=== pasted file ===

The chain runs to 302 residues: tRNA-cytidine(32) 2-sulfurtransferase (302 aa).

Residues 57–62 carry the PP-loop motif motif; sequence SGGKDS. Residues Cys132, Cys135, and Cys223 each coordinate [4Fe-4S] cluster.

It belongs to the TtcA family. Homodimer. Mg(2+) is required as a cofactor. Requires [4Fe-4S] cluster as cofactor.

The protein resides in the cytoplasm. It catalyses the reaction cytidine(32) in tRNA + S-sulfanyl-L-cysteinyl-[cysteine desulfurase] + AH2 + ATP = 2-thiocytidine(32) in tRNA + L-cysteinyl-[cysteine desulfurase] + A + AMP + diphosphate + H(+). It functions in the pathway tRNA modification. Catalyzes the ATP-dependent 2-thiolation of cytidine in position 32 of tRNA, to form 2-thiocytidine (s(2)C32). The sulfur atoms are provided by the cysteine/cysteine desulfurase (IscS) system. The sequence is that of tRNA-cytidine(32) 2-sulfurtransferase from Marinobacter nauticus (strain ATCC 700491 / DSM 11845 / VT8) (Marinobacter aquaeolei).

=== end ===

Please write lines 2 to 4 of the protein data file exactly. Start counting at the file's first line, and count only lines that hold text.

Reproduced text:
Residues 57–62 carry the PP-loop motif motif; sequence SGGKDS. Residues Cys132, Cys135, and Cys223 each coordinate [4Fe-4S] cluster.

It belongs to the TtcA family. Homodimer. Mg(2+) is required as a cofactor. Requires [4Fe-4S] cluster as cofactor.

The protein resides in the cytoplasm. It catalyses the reaction cytidine(32) in tRNA + S-sulfanyl-L-cysteinyl-[cysteine desulfurase] + AH2 + ATP = 2-thiocytidine(32) in tRNA + L-cysteinyl-[cysteine desulfurase] + A + AMP + diphosphate + H(+). It functions in the pathway tRNA modification. Catalyzes the ATP-dependent 2-thiolation of cytidine in position 32 of tRNA, to form 2-thiocytidine (s(2)C32). The sulfur atoms are provided by the cysteine/cysteine desulfurase (IscS) system. The sequence is that of tRNA-cytidine(32) 2-sulfurtransferase from Marinobacter nauticus (strain ATCC 700491 / DSM 11845 / VT8) (Marinobacter aquaeolei).